The study has some potential limitations. Information on help seeking for mental illness was self-reported and framed in a lifetime perspective. In some cases, patients may not have reported actual treatment because of stigma, recall bias, or lack of knowledge. This could inflate our estimation of undertreatment. However, given the seriousness of the final outcome—permanent work incapacity—it does not seem likely that an individual could be so uninformed and simply a passive receiver of interventions leading to this outcome. Of note, although the pension awardees in this study may have received medication, only 9% in the Finnish study had received regular psychotherapy of any kind before being awarded a disability pension for major depression (7). Reports of lack of treatment may reflect lower compliance or poorer engagement with services, leading to a circular pattern of reduced effectiveness of treatment, poorer outcome, and less reported treatment.
We doubt that these limitations explain all of the undertreatment for mental illness identified in this study, and we suggest that treatment for mental problems before the award of disability pensions is underutilized. Although treatment of mental illnesses increased during the past decade, most of the increase was among persons with less severe mental illnesses (10), who are less likely to be candidates for a disability pension. Recent studies have also shown that anxiety, depression, and insomnia are underestimated as risk factors for disability pensions, even in awards for allegedly pure somatic causes (2,11). Finally, the survey asked about lifetime use of mental health care, and a person's past use of care may have been unrelated to the current award of a disability pension. Consequently, the true figure for undertreatment of mental illnesses may be even higher.
Although level of education has been found to predict award of a disability pension (8) and help seeking in mental illness (12), it did not explain any difference in treatment in this study. Our study sample was selected on the basis of health problems that were likely to be proximal predictors of health behavior, which may have rendered more distal factors, such as education, less relevant. Also, because the education level in this sample was lower and less heterogeneous than in the general population, it is less likely that systematic differences in education can explain differences in treatment.
Undertreatment of mental illness—even when the illness has been recognized—could result from an inadequate supply of mental health specialists. As noted above, a recent initiative in the United Kingdom aims to increase the availability of empirically supported psychological treatments, which are hypothesized to prevent some people with mental illness from ending up on disability rolls (4). However, even in the United States, which has many more accessible treatments, there remains a mismatch between illness and treatment (10). If efforts are to be justified on a cost savings basis—for example, lower expenditures for disability benefits or reductions in absence from work—interventions must be carefully targeted. Individuals who receive disability benefits report more impairment than working individuals, but this difference is only partly explained by more mental or physical symptoms or diagnosable conditions among the benefit recipients (13). Although depression and anxiety are synchronous with self-reported disability (14), mental health interventions that are effective in improving symptoms may not directly translate into improved job retention. If they are effective, the utility of psychological interventions might outweigh that of pharmacological approaches. For instance, in a cognitive-behavioral therapy framework, it would be appropriate to address a patient's perceptions and concerns that might influence work ability, as well as fears related to return to work.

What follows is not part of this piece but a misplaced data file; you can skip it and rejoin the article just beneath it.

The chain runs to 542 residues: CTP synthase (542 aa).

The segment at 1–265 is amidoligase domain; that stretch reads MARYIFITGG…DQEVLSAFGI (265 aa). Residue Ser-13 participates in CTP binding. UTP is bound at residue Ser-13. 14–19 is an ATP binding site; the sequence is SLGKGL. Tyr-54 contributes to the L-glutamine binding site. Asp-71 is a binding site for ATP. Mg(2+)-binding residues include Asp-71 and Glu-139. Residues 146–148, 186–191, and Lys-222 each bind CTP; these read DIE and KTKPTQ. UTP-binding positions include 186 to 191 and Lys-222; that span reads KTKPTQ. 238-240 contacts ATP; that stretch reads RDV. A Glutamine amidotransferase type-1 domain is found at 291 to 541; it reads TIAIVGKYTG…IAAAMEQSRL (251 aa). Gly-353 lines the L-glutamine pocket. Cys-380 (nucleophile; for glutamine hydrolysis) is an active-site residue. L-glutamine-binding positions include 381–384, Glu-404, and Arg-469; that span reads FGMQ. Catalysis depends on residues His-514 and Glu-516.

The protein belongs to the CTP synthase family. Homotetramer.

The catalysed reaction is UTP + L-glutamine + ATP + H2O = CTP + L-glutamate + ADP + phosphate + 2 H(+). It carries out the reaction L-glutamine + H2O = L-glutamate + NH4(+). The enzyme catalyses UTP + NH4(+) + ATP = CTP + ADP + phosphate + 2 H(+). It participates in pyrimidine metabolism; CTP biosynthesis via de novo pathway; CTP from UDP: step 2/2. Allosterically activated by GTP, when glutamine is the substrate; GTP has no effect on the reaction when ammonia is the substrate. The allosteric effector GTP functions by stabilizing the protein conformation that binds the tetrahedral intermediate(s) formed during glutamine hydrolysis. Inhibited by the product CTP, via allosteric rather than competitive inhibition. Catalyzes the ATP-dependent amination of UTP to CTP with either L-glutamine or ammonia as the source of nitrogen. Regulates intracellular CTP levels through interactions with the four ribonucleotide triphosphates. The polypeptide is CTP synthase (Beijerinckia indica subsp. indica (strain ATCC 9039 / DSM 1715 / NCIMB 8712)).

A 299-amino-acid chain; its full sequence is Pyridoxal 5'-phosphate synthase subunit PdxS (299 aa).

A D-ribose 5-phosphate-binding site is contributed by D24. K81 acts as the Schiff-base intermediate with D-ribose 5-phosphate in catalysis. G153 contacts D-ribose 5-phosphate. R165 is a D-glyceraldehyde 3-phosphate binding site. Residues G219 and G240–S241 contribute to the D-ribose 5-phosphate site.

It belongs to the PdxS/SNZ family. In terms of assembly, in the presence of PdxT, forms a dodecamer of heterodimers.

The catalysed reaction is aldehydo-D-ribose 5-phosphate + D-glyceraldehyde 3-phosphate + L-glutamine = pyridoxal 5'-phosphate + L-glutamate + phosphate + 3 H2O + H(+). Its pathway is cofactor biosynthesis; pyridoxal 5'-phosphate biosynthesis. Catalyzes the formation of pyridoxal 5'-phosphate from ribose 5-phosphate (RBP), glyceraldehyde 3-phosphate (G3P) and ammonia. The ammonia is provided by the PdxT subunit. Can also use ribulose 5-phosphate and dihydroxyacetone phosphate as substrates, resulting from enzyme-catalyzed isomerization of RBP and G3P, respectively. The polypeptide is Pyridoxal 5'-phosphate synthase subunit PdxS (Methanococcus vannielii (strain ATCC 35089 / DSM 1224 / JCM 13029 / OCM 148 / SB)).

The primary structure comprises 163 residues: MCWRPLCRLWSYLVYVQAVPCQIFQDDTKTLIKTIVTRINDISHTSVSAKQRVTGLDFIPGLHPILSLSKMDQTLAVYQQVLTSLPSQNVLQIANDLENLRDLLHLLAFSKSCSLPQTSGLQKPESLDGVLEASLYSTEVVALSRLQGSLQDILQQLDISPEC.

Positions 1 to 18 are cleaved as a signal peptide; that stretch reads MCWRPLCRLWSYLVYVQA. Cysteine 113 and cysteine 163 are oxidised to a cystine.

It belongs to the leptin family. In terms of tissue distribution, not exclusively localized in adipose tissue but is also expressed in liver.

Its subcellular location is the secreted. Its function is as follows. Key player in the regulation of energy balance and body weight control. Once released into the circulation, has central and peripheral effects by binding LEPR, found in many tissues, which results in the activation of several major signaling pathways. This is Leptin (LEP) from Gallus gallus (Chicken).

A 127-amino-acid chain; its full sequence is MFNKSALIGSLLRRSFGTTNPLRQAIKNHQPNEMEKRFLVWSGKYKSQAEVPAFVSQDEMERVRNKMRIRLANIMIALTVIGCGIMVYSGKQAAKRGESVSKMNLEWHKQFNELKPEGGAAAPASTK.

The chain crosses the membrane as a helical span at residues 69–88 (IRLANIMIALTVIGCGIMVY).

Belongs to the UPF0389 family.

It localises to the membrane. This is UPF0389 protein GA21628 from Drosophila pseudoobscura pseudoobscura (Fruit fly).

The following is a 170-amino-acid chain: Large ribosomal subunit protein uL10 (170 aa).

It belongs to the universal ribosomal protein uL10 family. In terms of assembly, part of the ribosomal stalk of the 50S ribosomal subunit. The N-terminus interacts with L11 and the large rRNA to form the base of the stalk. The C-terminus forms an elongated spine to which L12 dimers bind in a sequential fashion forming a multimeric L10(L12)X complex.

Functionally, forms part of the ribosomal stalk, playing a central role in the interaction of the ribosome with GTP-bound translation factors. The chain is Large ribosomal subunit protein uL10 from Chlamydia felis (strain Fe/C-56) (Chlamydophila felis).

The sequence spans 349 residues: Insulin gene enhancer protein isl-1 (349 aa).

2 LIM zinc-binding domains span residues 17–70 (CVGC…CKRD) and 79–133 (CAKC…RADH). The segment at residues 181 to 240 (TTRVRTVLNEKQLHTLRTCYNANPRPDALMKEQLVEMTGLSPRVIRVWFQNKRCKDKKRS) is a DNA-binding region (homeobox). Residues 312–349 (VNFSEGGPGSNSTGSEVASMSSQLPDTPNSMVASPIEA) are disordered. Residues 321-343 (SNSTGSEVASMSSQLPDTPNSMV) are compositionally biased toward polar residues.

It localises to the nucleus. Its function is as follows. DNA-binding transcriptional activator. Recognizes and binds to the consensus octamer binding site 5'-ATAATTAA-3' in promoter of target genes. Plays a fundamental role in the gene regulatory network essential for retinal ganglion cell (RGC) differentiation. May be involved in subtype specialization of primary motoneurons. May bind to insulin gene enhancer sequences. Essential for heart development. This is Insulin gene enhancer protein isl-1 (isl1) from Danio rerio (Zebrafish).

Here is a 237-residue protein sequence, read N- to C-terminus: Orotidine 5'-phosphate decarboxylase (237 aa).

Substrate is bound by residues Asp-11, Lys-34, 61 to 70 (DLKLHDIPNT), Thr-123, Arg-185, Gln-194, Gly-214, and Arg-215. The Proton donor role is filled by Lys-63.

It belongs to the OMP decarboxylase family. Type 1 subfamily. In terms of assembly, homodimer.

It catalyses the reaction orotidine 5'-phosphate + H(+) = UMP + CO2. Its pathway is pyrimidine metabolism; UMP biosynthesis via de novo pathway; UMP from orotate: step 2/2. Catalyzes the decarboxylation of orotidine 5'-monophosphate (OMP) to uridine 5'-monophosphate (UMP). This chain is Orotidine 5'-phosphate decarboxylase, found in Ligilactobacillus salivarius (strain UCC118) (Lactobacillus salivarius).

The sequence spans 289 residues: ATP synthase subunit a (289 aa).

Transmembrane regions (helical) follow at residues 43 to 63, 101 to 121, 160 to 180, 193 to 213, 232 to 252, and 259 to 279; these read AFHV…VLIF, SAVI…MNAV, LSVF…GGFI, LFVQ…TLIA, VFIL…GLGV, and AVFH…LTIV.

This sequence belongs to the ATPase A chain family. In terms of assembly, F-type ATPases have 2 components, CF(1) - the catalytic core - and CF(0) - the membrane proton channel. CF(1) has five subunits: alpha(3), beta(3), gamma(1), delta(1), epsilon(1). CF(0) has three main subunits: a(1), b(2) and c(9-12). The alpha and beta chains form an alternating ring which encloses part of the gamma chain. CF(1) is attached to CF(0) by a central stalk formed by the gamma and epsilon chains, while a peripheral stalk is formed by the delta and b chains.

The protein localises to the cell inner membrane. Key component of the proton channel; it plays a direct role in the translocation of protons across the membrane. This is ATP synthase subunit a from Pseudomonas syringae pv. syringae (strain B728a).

Undertreatment of mental illness despite its recognition might also stem from physicians' negative views of treatment and chronicity and also from patients' unwillingness to accept a diagnosis of mental illness and treatment (15). In some cases, the administration of treatment may have been less than explicit; for example, a clinician may have called an antipsychotic a "relaxant," leaving the patient unaware and unable to report this as treatment for mental illness. If better access to treatment leads to improved and increased use of treatment, issues related to stigma among both patients and general practitioners must be addressed (15). Work-related disability may stem from subclinical mental problems; however, they cannot account for the results of this study because all participants had had a recognized syndrome to which the disability was attributable. In addition to issues of stigma and discrimination, patients with mental illnesses might be regarded as unprofitable in the labor market, which can make workforce reentry harder to achieve (8). Further studies of the relative importance of reasons for undertreatment among individuals awarded disability pensions are needed.
Studies of the general population have identified obstacles to treatment. These obstacles may be even more relevant for patients who face work disability. Mental illness has few objective correlates, and in litigation it may be harder to prove the presence of mental illness. The higher rate of undertreatment found among persons for whom mental illness was a secondary but contributing factor in disability may indicate that patients and physicians focus attention and treatment efforts on the primary condition, which in these cases is often somatic.
Even with these methodological and reporting limitations, the results suggest that through improved accessibility and treatment, there is considerable scope to prevent people with mental illness from leaving the workforce and experiencing deleterious effects on their income and quality of life. If this is the case in a high-income country with universal health coverage such as Norway, the effect may be much stronger in countries where some residents have little or no health care coverage.
On a policy level, increased involvement of mental health specialists in treatment before disability pensions for mental illnesses are awarded should be considered. Beyond individual approaches, changing the process of awarding disability benefits to persons with mental illness also requires a greater understanding of how working life, health care, and social policy interact and mitigate the effects of psychiatric symptoms on employment status (8).
The Nord-Trøndelag Health Study (HUNT Study) is a collaboration between HUNT Research Centre of the Faculty of Medicine at Norwegian University of Science and Technology, the Norwegian Institute of Public Health, and Nord-Trøndelag County Council and receives funding from these organizations.
The authors report no competing interests.